Thursday, May 22, 2008

First Amendment: Latin Cross Violates Establishment Clause: Buono v. Kempthorn, 527 F.3d 758 (9th Cir. 2008)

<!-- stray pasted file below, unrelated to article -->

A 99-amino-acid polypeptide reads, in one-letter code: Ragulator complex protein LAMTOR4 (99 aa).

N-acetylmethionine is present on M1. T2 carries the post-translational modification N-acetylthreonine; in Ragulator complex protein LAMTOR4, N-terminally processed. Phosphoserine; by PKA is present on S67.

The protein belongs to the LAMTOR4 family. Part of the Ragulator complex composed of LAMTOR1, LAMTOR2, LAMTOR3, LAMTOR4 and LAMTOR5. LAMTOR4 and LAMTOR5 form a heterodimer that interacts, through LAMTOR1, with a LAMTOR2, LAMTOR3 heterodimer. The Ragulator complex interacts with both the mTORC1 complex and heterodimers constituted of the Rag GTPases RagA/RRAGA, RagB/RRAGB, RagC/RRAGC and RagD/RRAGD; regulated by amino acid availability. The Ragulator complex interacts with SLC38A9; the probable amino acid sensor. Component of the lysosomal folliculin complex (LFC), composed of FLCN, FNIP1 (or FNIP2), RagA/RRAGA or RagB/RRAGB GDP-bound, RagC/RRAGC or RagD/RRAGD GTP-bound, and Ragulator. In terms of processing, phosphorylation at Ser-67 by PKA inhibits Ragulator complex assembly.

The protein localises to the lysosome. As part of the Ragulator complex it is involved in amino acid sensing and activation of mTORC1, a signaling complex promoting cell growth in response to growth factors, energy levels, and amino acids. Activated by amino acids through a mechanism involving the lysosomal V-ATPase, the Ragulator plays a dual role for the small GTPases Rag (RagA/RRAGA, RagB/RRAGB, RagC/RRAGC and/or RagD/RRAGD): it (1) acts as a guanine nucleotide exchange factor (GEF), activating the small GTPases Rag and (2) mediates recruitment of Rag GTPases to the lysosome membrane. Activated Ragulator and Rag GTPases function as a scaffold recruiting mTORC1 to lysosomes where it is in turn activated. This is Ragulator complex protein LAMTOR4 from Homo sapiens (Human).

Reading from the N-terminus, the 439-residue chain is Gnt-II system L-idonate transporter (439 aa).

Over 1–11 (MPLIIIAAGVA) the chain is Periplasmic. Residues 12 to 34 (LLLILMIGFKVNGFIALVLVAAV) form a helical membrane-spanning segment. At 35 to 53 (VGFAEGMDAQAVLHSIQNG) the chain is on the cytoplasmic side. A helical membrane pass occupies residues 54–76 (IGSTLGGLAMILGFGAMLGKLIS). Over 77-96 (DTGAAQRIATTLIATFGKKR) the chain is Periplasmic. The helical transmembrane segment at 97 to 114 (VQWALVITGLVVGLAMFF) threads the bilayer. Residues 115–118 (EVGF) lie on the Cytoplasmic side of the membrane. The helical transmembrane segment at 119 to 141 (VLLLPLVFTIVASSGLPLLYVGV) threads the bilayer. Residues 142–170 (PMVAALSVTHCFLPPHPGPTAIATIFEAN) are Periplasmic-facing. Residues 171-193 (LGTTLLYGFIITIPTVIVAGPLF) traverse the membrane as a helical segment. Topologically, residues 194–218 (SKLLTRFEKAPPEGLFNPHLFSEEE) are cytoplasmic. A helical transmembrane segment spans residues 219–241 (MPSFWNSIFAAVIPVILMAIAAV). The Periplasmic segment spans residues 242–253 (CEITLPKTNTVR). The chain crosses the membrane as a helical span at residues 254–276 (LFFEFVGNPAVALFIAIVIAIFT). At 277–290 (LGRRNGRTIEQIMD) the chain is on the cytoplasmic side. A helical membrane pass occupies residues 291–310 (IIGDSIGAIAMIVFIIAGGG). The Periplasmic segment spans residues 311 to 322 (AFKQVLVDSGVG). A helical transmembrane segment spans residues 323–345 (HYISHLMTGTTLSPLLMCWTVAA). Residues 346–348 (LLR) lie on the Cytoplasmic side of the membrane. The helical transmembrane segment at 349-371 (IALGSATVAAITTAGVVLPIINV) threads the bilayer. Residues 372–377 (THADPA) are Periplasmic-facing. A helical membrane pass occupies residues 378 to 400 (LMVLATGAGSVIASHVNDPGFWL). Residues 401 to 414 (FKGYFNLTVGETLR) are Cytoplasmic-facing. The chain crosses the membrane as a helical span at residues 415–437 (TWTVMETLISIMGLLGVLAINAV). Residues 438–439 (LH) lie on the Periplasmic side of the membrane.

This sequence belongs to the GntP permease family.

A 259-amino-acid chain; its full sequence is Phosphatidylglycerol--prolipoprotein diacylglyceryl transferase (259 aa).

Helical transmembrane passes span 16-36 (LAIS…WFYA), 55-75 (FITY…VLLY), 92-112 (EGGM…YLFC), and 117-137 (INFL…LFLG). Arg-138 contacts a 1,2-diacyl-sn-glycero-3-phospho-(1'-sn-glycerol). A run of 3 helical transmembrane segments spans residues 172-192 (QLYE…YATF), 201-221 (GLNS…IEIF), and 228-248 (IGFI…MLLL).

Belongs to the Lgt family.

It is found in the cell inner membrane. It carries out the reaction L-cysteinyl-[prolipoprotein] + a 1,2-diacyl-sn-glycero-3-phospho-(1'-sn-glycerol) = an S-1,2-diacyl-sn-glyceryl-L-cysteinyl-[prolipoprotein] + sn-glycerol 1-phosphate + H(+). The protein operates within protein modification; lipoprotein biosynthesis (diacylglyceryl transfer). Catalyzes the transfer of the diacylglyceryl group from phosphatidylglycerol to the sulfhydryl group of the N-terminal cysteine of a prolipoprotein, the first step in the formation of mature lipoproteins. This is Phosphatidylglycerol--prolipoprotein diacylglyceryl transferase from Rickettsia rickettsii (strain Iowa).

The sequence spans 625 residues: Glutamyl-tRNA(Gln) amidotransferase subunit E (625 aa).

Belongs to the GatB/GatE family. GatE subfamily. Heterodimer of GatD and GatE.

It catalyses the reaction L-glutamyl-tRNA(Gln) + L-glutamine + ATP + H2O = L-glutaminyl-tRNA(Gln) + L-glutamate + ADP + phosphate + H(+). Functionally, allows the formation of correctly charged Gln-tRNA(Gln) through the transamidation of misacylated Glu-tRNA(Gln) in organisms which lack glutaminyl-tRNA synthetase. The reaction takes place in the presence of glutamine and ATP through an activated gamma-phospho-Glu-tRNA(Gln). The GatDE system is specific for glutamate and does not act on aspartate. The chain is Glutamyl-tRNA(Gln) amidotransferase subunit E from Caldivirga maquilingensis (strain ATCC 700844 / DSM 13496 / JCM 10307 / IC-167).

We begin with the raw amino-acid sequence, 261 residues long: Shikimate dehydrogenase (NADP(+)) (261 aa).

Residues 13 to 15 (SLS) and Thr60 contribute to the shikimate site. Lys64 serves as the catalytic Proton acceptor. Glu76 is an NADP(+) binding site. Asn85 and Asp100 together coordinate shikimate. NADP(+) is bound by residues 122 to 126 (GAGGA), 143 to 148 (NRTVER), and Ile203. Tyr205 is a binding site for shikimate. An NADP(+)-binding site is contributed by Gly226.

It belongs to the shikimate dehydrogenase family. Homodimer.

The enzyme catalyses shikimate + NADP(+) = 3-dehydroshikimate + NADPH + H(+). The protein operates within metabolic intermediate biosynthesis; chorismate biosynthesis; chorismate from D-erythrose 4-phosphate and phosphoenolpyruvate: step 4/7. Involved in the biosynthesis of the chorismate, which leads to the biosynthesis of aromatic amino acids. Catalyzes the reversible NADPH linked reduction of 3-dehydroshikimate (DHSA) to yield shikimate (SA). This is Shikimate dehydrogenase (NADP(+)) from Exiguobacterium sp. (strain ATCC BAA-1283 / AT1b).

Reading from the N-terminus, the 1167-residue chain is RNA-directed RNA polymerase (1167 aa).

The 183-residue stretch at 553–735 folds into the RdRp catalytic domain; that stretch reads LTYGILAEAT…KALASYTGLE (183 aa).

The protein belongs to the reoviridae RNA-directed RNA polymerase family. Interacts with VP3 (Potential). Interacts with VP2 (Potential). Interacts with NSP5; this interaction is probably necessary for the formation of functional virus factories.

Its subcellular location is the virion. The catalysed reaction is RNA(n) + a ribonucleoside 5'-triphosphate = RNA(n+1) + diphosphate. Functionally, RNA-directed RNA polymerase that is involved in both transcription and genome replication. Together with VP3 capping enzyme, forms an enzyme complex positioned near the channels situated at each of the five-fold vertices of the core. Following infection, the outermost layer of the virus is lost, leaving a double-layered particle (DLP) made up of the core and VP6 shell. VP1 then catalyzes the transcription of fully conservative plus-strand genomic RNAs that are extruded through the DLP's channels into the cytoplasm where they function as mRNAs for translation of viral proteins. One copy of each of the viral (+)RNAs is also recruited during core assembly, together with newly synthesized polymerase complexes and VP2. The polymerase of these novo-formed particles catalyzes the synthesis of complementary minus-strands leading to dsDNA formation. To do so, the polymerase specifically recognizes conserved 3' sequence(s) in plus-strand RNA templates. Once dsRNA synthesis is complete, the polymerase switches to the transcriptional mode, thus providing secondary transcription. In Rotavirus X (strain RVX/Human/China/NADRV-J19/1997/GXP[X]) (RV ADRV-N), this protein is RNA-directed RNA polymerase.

Buono v. Kempthorne (Secretary of the Interior) 527 F.3d 758 (9th Cir. 2008) Cert Granted. Seventy five years ago, the Veterans of Foreign Wars erected atop Sunrise Rock in the Mojave National Preserve a memorial to veterans who died in World War I. The Memorial took the form of a cross, nearby stood a wooden sign stating, The Cross, Erected in Memory of the Dead of All Wars and Erected 1934 by Members of Veterans of Foreign Wars. The sign has since disappeared, and the cross has been replaced several times, most recently in 1998. Each incarnation of the memorial was created and installed by private citizens; there is no indication in the record that citizens ever received permission from the National Park Service; Buono v. Kempthorne; OScannlain, dissenting from denial of hearing en banc; 2008 WL 2939257 (9th Cir.) The facts of Buono are essentially undisputed, although their interpretation is not, as evidenced by litigation between the parties spanning six years. When the Ninth Circuit issued its original injunction in 2004 commanding removal of the cross, Congress replied by transferring the property to a private source, thereby escaping any Constitutional issue. According to the Ninth Circuit majority in Buono v. Kempthorne, decided in May, 2008, this Congressional act amounted to a sham transaction. The court held the Act violated the First Amendment Establishment Clause and affirmed its original injunction. The memorial has stood for seventy five years to honor those who died in the service of their country. These men and women who traveled abroad and left their friends and family to fight on foreign soil are entitled to a symbol of their commitment. No one has been compelled to join any religious group, no one terrorized, no harm to anyone. In a disservice to the dead and simultaneously interring American history, the Ninth Circuit deserves Congressional and national repudiation previously voiced when the court precluded the right of school children to include under God in the Pledge of Allegiance. The quotation above from the dissenting opinion in Buono (joined by four other judges) signals determination by a majority of the Ninth Circuit judges to eradicate religion from the public square no matter how tenuous the evidence and regardless of the public weal. As noted by the dissenting judges, the memorial has existed without a single complaint until 2002 when the ACLU elected to intervene on grounds the Latin Cross violated the Establishment Clause of the First Amendment. An unadorned cross in the middle of the desert hardly "establishes" any religion and its compulsory removal on gounds it "offends" somone is inconceivable. The First Amendment has undergone significant revision in the last quarter century as federal courts in general, and the Supreme Court in particular, have attempted to reconcile the religious origins of the United States in 1787 with the significant public interest in religion throughout American history. The original purpose of the Establishment Clause prohibited a federally supported national church experienced by colonists under Henry VIII and Elizabeth. English history is replete with evidence of tormenting, terrorizing and killing Catholics during the reign of these two monarchs, and our memory of the Puritans who sought escape from royal tyranny is implanted in the roots of American history. In Buono the Ninth Circuit majority again continued their attempt to extirpate any trace of religion in the public square (or in this case, the desert) by compelling removal of a poignant memorial of men and woman who died for their country. Somehow a simple cross memorializing the death of veterans is the equivalent of establishing a religion. The dissent is a scathing indictment of the majority decision who worry that an observer would believe-or at least suspect-[italics in original] that the cross rests on public land . . . Apparently in three quarters of a century no one worried about it. The Ninth Circuit not only ignores Congressional approval transferring the land to a private party but contradicts this Supreme Court quotation: There is ample room under the Establishment Clause for benevolent neutrality which will permit religious exercise to exist without sponsorship and without interference; Corp. of the Presiding Bishop of the Church of Jesus Christ of LatterDay Saints v. Amos, 483 U.S., 327, 334 (1987). Undoubtedly the government will seek review in the Supreme Court and the Ninth Circuit will add another reversal to their voluminous record. The majority in Buono cited not a single Supreme Court case in their decision. This case is not legal analysis. This is policy making. *** On the same day the Supreme Court reversed the Ninth Circuit in U.S. v. Ressam, 2008 WL 2028505 (See, Blog, May 20, 2008), the Justices also reversed U.S. Rodriguez, 2008 WL 2028149. Although the Supreme Court decision in Rodriguez is a technical review of sentencing under the Armed Career Criminal Act, 28 U.S.C.A. 924 (e), the government argued the defendants 5 year sentence imposed by the district court should have been 10 years. The Ninth Circuit, opting for leniency, affirmed the 5 year sentence for the defendant previously convicted of three felonies and arrested in possession of a firearm.

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